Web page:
Tackling smoking and nicotine addiction in and across the EU has been a hot topic for a number of years now. The original smoking regulations that were put into place many years ago that included banning smoking in public areas, have been in power for a significant amount of time. Due to this, people are now looking back to assess their effectiveness and work out exactly where we can improve and where this strategy has faltered in the process. It has been just over 10 years since the original smoking ban was issued across the EU and it’s time to see if a difference has been made.
Previous to these bans, it was commonplace to get a smoking table during dinner, inhale second-hand smoke constantly at parties, in pubs and in clubs. So what’s changed? Now we see people around the EU forced outside to smoke, passing on less and less second-hand smoke with is a definite benefit. When you book a restaurant you would no longer enquire for a smoking table as they simply don’t exist. The same can be said for public gardens, bus stops and shopping centres. This law made a fundamental change in the way people conduct themselves inside of the European Union.
Whilst the original act was extremely controversial, the health lobbies were seen fighting and arguing their case for the best part of a decade to members of parliament and ministers alike. They finally reached an agreement that allowed for the majority of their demands and the inclusion of permissible smoking in designated areas and rooms in public places. However, the penalty for smoking in an unauthorised area was significantly high on purpose to deter people from considering it. Public polls now suggest that there are only around 12% of the general public who want to reverse the change. This shows that the smoking laws have been widely accepted and appreciated by many. However, there are people who would like the laws modified, even though the don’t want them indefinitely banished.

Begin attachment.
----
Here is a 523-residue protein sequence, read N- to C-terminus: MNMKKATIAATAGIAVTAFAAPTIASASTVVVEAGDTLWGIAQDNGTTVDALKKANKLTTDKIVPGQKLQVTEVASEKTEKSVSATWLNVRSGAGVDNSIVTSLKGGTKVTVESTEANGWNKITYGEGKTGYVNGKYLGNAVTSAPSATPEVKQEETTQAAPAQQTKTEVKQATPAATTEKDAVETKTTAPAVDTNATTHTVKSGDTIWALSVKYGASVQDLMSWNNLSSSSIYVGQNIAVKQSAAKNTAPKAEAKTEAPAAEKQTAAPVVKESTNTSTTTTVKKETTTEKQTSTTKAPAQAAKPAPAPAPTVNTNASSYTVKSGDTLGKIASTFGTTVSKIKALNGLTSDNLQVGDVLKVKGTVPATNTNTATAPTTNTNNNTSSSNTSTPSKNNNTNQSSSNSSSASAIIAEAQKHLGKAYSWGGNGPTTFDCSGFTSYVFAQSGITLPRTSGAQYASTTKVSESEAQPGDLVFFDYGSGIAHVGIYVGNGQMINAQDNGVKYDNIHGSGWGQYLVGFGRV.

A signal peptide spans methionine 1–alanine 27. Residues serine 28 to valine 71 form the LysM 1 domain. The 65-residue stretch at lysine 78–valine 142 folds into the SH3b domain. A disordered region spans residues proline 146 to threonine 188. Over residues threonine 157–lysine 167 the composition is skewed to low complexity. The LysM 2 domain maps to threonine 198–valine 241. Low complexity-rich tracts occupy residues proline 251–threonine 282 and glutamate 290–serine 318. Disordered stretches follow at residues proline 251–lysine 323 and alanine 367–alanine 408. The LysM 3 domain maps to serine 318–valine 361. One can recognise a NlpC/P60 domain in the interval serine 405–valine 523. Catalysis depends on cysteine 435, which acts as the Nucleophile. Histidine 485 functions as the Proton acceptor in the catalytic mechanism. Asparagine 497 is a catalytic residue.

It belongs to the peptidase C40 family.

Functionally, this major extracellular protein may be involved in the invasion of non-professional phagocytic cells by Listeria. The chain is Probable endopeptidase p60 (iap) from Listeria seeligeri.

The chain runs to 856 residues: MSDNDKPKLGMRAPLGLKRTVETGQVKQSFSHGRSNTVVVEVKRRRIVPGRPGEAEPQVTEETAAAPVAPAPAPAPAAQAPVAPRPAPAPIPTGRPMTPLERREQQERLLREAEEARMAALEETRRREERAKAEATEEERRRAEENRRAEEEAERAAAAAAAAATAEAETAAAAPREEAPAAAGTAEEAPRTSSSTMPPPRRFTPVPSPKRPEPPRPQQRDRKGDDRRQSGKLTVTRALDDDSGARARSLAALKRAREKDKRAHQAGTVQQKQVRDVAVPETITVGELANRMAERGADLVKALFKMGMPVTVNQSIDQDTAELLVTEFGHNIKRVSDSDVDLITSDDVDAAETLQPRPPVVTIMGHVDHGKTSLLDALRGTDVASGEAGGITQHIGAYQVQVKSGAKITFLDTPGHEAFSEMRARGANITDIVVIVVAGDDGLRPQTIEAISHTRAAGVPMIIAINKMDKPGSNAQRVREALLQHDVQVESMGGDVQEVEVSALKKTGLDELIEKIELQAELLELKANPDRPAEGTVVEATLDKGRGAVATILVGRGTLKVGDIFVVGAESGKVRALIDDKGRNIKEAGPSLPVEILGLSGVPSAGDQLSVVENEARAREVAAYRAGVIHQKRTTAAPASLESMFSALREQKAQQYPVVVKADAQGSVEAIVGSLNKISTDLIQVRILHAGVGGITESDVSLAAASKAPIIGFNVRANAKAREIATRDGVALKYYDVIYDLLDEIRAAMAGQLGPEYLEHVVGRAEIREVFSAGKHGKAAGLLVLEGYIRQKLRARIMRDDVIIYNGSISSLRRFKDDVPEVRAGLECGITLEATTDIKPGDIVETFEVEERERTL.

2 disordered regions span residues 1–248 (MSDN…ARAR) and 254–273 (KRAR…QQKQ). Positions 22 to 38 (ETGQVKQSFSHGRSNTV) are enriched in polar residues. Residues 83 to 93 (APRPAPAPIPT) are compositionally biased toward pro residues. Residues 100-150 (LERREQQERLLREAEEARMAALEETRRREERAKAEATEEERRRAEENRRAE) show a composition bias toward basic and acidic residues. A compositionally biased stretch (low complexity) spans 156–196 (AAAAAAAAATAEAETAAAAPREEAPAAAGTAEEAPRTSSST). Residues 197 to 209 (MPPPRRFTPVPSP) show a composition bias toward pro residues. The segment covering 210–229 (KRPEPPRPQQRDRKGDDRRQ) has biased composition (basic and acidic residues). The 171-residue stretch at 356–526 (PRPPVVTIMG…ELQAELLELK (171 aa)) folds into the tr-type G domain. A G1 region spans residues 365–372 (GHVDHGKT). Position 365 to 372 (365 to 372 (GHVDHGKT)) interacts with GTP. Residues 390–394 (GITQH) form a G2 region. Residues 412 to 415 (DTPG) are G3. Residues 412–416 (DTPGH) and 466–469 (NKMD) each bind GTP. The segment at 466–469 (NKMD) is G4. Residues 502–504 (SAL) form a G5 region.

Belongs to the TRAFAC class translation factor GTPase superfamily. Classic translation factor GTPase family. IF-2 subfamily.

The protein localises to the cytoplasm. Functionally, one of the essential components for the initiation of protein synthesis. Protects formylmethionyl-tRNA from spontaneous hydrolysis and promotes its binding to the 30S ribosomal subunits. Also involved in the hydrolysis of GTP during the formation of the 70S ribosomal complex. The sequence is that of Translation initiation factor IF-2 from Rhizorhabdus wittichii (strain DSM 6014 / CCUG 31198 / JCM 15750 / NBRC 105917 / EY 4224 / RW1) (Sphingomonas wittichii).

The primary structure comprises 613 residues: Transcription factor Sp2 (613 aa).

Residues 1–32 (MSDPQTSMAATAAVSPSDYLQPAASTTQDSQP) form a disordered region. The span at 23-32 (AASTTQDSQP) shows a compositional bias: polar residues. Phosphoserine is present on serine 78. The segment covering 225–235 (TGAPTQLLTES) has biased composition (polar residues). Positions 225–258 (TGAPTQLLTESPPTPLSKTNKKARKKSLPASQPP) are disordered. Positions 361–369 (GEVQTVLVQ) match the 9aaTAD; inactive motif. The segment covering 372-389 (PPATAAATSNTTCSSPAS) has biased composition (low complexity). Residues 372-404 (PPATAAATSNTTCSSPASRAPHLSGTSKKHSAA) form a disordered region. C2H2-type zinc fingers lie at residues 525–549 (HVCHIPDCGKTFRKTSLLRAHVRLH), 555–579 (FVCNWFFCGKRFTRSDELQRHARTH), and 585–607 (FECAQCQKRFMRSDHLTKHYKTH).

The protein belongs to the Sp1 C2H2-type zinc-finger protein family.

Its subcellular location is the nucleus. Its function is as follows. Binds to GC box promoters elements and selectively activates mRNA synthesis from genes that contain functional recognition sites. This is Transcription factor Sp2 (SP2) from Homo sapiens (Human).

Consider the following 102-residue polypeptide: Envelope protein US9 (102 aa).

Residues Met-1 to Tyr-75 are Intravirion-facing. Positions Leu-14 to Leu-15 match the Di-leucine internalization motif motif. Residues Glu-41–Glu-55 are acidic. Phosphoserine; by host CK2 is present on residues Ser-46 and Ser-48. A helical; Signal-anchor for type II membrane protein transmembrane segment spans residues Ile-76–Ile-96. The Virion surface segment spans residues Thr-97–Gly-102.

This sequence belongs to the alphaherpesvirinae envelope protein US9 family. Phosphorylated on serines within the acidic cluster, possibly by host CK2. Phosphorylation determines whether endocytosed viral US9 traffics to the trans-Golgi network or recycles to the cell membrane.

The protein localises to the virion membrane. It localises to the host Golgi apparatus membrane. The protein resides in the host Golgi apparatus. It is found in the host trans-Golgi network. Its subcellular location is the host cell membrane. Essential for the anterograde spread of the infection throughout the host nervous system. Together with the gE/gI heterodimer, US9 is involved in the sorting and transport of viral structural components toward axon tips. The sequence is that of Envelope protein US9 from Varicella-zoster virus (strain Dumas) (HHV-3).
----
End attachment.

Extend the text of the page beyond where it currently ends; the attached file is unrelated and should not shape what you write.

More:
A study into pubs in the UK showed that there is more at stake here than just deterring smokers and protecting people from second hand smoke. They found that the smoking ban encouraged people to leave old time favourite places and to seek amusement in smoking friendly areas. There have also since been knock on effects to the purchasing of alcohol “The British Beer and Pub Association cites the rise in the tax applied to drinks – and beer in particular. The beer duty escalator meant that between 2008 and 2013 the duty increased by 42% and this has come at a time when supermarkets have tried to entice shoppers in with discounts on booze.”.
With obvious benefits and drawbacks, when we look at the bigger picture it’s clear to see that Europe would be in a much worse-off position had it never implemented the ban in the first place. There will always be calls made by people to edit and modify the legislation, as someone will always be losing out from it. The EU smoking ban has been effective in encouraging the steady decline in smokers as well as people suffering due to second-hand smoke.
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